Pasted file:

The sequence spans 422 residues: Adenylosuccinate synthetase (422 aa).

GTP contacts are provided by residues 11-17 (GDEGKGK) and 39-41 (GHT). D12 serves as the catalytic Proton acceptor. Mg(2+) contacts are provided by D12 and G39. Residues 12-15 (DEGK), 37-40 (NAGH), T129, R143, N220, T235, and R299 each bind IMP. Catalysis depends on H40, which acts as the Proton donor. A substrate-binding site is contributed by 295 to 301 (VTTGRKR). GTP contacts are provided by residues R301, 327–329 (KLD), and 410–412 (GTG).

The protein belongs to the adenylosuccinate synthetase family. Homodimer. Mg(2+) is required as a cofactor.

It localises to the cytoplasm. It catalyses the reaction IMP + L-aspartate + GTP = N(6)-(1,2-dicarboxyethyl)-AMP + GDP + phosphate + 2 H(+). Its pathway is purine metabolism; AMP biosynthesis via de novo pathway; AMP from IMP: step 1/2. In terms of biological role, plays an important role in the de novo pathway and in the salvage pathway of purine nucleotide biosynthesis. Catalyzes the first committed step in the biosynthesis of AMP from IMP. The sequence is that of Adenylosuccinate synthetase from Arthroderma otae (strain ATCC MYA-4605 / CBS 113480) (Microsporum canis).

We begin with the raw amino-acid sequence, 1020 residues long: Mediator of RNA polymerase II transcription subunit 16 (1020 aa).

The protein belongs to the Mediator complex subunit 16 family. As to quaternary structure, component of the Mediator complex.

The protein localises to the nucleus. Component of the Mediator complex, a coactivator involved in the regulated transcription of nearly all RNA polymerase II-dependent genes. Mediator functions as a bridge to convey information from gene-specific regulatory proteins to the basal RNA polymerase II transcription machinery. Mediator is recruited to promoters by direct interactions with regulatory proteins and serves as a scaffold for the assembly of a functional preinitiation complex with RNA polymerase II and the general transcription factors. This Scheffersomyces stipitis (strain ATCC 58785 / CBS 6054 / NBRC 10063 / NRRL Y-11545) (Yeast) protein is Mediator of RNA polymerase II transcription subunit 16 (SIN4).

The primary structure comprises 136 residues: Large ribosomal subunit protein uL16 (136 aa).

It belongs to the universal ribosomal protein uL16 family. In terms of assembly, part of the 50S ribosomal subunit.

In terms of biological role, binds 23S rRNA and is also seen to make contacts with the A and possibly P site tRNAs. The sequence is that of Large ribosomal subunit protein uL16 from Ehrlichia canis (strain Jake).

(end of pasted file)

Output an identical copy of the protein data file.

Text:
The sequence spans 422 residues: Adenylosuccinate synthetase (422 aa).

GTP contacts are provided by residues 11-17 (GDEGKGK) and 39-41 (GHT). D12 serves as the catalytic Proton acceptor. Mg(2+) contacts are provided by D12 and G39. Residues 12-15 (DEGK), 37-40 (NAGH), T129, R143, N220, T235, and R299 each bind IMP. Catalysis depends on H40, which acts as the Proton donor. A substrate-binding site is contributed by 295 to 301 (VTTGRKR). GTP contacts are provided by residues R301, 327–329 (KLD), and 410–412 (GTG).

The protein belongs to the adenylosuccinate synthetase family. Homodimer. Mg(2+) is required as a cofactor.

It localises to the cytoplasm. It catalyses the reaction IMP + L-aspartate + GTP = N(6)-(1,2-dicarboxyethyl)-AMP + GDP + phosphate + 2 H(+). Its pathway is purine metabolism; AMP biosynthesis via de novo pathway; AMP from IMP: step 1/2. In terms of biological role, plays an important role in the de novo pathway and in the salvage pathway of purine nucleotide biosynthesis. Catalyzes the first committed step in the biosynthesis of AMP from IMP. The sequence is that of Adenylosuccinate synthetase from Arthroderma otae (strain ATCC MYA-4605 / CBS 113480) (Microsporum canis).

We begin with the raw amino-acid sequence, 1020 residues long: Mediator of RNA polymerase II transcription subunit 16 (1020 aa).

The protein belongs to the Mediator complex subunit 16 family. As to quaternary structure, component of the Mediator complex.

The protein localises to the nucleus. Component of the Mediator complex, a coactivator involved in the regulated transcription of nearly all RNA polymerase II-dependent genes. Mediator functions as a bridge to convey information from gene-specific regulatory proteins to the basal RNA polymerase II transcription machinery. Mediator is recruited to promoters by direct interactions with regulatory proteins and serves as a scaffold for the assembly of a functional preinitiation complex with RNA polymerase II and the general transcription factors. This Scheffersomyces stipitis (strain ATCC 58785 / CBS 6054 / NBRC 10063 / NRRL Y-11545) (Yeast) protein is Mediator of RNA polymerase II transcription subunit 16 (SIN4).

The primary structure comprises 136 residues: Large ribosomal subunit protein uL16 (136 aa).

It belongs to the universal ribosomal protein uL16 family. In terms of assembly, part of the 50S ribosomal subunit.

In terms of biological role, binds 23S rRNA and is also seen to make contacts with the A and possibly P site tRNAs. The sequence is that of Large ribosomal subunit protein uL16 from Ehrlichia canis (strain Jake).